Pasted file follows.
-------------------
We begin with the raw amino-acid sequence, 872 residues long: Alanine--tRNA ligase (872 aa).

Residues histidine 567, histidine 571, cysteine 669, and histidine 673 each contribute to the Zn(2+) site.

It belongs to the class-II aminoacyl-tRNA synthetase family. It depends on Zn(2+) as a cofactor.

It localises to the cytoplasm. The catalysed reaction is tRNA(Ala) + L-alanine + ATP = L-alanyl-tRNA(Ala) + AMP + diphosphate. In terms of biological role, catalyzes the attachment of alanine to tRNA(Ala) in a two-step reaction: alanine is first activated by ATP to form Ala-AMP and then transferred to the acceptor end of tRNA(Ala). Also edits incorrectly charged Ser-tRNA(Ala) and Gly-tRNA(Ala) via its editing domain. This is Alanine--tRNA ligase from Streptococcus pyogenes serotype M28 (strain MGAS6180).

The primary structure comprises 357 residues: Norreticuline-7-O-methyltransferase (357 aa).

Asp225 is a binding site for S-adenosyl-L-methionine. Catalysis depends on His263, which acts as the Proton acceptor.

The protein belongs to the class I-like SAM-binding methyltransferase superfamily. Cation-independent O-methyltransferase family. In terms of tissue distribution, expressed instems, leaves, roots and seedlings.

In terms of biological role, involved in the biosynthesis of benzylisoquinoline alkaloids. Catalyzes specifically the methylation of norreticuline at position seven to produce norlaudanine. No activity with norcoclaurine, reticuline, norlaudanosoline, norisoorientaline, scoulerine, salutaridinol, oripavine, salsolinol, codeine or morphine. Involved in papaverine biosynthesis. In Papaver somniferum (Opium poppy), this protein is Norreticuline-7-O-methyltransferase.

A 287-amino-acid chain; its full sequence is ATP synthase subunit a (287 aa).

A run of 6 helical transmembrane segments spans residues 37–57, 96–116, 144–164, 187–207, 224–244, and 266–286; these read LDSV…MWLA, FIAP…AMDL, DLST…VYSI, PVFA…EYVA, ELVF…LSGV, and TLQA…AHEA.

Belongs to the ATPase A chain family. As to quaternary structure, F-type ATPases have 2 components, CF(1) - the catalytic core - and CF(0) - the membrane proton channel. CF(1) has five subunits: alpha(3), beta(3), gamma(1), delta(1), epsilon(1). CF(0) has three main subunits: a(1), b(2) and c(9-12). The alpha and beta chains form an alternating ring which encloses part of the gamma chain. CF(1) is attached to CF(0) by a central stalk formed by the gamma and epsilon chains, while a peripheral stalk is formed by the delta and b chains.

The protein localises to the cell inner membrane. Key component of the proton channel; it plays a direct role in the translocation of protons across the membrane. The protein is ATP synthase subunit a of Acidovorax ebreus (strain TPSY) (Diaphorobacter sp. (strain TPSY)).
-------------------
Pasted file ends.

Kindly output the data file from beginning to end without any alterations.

We begin with the raw amino-acid sequence, 872 residues long: Alanine--tRNA ligase (872 aa).

Residues histidine 567, histidine 571, cysteine 669, and histidine 673 each contribute to the Zn(2+) site.

It belongs to the class-II aminoacyl-tRNA synthetase family. It depends on Zn(2+) as a cofactor.

It localises to the cytoplasm. The catalysed reaction is tRNA(Ala) + L-alanine + ATP = L-alanyl-tRNA(Ala) + AMP + diphosphate. In terms of biological role, catalyzes the attachment of alanine to tRNA(Ala) in a two-step reaction: alanine is first activated by ATP to form Ala-AMP and then transferred to the acceptor end of tRNA(Ala). Also edits incorrectly charged Ser-tRNA(Ala) and Gly-tRNA(Ala) via its editing domain. This is Alanine--tRNA ligase from Streptococcus pyogenes serotype M28 (strain MGAS6180).

The primary structure comprises 357 residues: Norreticuline-7-O-methyltransferase (357 aa).

Asp225 is a binding site for S-adenosyl-L-methionine. Catalysis depends on His263, which acts as the Proton acceptor.

The protein belongs to the class I-like SAM-binding methyltransferase superfamily. Cation-independent O-methyltransferase family. In terms of tissue distribution, expressed instems, leaves, roots and seedlings.

In terms of biological role, involved in the biosynthesis of benzylisoquinoline alkaloids. Catalyzes specifically the methylation of norreticuline at position seven to produce norlaudanine. No activity with norcoclaurine, reticuline, norlaudanosoline, norisoorientaline, scoulerine, salutaridinol, oripavine, salsolinol, codeine or morphine. Involved in papaverine biosynthesis. In Papaver somniferum (Opium poppy), this protein is Norreticuline-7-O-methyltransferase.

A 287-amino-acid chain; its full sequence is ATP synthase subunit a (287 aa).

A run of 6 helical transmembrane segments spans residues 37–57, 96–116, 144–164, 187–207, 224–244, and 266–286; these read LDSV…MWLA, FIAP…AMDL, DLST…VYSI, PVFA…EYVA, ELVF…LSGV, and TLQA…AHEA.

Belongs to the ATPase A chain family. As to quaternary structure, F-type ATPases have 2 components, CF(1) - the catalytic core - and CF(0) - the membrane proton channel. CF(1) has five subunits: alpha(3), beta(3), gamma(1), delta(1), epsilon(1). CF(0) has three main subunits: a(1), b(2) and c(9-12). The alpha and beta chains form an alternating ring which encloses part of the gamma chain. CF(1) is attached to CF(0) by a central stalk formed by the gamma and epsilon chains, while a peripheral stalk is formed by the delta and b chains.

The protein localises to the cell inner membrane. Key component of the proton channel; it plays a direct role in the translocation of protons across the membrane. The protein is ATP synthase subunit a of Acidovorax ebreus (strain TPSY) (Diaphorobacter sp. (strain TPSY)).